APA 6th Edition Wiatr, J.J. (2000). Srednja Europa u novom svjetskom poretku. Politička misao, 37 (2), 3-11. Preuzeto s https://hrcak.srce.hr/27133
MLA 8th Edition Wiatr, Jerzy J.. "Srednja Europa u novom svjetskom poretku." Politička misao, vol. 37, br. 2, 2000, str. 3-11. https://hrcak.srce.hr/27133. Citirano 12.12.2019.
Chicago 17th Edition Wiatr, Jerzy J.. "Srednja Europa u novom svjetskom poretku." Politička misao 37, br. 2 (2000): 3-11. https://hrcak.srce.hr/27133
Harvard Wiatr, J.J. (2000). 'Srednja Europa u novom svjetskom poretku', Politička misao, 37(2), str. 3-11. Preuzeto s: https://hrcak.srce.hr/27133 (Datum pristupa: 12.12.2019.)
Vancouver Wiatr JJ. Srednja Europa u novom svjetskom poretku. Politička misao [Internet]. 2000 [pristupljeno 12.12.2019.];37(2):3-11. Dostupno na: https://hrcak.srce.hr/27133
IEEE J.J. Wiatr, "Srednja Europa u novom svjetskom poretku", Politička misao, vol.37, br. 2, str. 3-11, 2000. [Online]. Dostupno na: https://hrcak.srce.hr/27133. [Citirano: 12.12.2019.]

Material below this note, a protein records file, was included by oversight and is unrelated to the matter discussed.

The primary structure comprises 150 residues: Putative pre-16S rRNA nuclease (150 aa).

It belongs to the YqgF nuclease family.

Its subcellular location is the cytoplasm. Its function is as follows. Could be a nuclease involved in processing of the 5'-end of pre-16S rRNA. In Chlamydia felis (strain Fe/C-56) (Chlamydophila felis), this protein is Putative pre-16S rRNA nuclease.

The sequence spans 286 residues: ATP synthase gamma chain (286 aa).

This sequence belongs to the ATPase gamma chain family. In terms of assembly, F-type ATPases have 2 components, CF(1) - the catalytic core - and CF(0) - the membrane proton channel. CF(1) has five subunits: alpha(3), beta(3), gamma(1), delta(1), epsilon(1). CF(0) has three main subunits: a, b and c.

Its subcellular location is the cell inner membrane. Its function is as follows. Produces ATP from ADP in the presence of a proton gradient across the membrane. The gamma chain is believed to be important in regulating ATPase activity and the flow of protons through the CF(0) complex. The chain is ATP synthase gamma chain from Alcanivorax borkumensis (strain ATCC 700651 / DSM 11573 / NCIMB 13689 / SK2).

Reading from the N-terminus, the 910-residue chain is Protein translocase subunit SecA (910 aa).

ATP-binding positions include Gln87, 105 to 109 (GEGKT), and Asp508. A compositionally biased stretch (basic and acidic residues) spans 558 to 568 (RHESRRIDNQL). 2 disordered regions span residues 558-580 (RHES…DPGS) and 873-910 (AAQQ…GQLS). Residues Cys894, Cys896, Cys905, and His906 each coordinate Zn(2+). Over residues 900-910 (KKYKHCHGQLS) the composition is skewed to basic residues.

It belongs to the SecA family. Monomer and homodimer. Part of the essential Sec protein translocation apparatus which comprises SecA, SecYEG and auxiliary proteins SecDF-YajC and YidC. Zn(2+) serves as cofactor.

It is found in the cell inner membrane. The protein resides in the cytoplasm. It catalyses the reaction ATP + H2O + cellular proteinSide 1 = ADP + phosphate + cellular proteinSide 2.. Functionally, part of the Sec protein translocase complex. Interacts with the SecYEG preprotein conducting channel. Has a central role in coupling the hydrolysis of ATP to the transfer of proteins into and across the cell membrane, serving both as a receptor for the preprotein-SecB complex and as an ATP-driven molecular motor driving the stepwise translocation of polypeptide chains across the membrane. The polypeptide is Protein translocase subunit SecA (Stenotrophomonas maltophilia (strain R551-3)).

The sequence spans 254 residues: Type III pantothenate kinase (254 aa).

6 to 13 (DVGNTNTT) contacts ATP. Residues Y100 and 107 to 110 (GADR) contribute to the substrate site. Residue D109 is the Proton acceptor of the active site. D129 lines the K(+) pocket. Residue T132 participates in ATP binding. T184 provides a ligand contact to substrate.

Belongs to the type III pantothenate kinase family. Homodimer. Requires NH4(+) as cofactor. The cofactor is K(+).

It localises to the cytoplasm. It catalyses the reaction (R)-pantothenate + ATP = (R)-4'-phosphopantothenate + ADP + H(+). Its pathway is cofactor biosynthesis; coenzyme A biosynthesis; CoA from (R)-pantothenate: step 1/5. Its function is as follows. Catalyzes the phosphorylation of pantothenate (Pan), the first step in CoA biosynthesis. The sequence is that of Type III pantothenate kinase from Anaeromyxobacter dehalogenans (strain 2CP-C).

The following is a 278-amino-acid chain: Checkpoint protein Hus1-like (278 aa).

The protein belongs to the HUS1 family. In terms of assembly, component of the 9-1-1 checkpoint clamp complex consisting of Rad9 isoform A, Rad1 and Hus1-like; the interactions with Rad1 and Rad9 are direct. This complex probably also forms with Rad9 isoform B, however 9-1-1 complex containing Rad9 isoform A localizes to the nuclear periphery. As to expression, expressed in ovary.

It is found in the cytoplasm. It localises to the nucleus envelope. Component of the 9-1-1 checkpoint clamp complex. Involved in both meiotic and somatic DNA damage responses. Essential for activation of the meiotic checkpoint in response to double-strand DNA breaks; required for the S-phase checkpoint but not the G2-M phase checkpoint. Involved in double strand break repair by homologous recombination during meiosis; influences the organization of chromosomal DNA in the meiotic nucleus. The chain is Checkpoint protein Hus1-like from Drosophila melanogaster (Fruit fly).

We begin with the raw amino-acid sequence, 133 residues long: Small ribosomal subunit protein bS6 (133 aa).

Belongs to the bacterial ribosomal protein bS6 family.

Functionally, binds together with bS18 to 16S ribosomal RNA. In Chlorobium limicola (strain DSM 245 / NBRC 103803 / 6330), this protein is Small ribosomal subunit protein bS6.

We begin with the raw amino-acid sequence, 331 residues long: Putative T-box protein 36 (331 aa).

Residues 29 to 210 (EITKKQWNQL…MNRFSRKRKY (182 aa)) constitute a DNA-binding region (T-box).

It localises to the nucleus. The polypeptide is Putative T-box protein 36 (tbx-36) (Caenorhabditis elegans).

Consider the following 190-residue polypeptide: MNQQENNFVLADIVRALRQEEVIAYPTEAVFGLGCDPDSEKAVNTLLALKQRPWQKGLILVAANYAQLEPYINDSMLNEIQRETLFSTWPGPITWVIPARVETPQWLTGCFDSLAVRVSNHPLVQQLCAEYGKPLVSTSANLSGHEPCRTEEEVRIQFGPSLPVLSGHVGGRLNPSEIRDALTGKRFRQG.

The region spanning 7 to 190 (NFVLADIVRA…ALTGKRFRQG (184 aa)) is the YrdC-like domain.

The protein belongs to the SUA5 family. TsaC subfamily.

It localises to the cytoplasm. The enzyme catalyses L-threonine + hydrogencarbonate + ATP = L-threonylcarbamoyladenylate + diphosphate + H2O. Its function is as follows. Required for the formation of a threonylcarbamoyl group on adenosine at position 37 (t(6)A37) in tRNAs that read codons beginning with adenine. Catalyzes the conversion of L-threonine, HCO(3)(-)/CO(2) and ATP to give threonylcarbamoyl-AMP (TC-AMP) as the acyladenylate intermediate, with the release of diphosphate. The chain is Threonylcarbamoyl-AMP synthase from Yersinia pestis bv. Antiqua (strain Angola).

Sažetak More than a decade has passed since the momentous events of 1989 that changed the world order and redefined the geopolitics of Central Europe. This is just the right moment to assess the results of these changes and discuss the future of that region. Based on the past comparative studies or those currently going on, we may say that Central Europe differs from the post-communist East (the former Soviet Union) and the South-East (the former Yugoslavia with the exception of Slovenia) and Albania. First, Central-European states overthrew their communist regimes earlier and in a more decisive manner than the USSR; second, the economic transformation of Central Europe, though not completely smooth, is nevertheless much smoother than the transformation of the member countries of the CIS; third, the post-communist societies differ in the pattern by which their systems of social stratification have changed after the collapse of their communist regimes; fourth, there are big differences between the Central-European postcommunist states, including the Baltic states on the one hand, and the CIS members and Yugoslavia on the other regarding their international orientation. The author highlights three significant events that are going to leave their trace on the regional geostrategic situation: NATO’s eastern expansion, NATO’s campaign against SRY and the election of Vladimir Putin for president of Russia. The regional geopolitical picture may become more stable with closer ties between the states of Central Europe and Germany.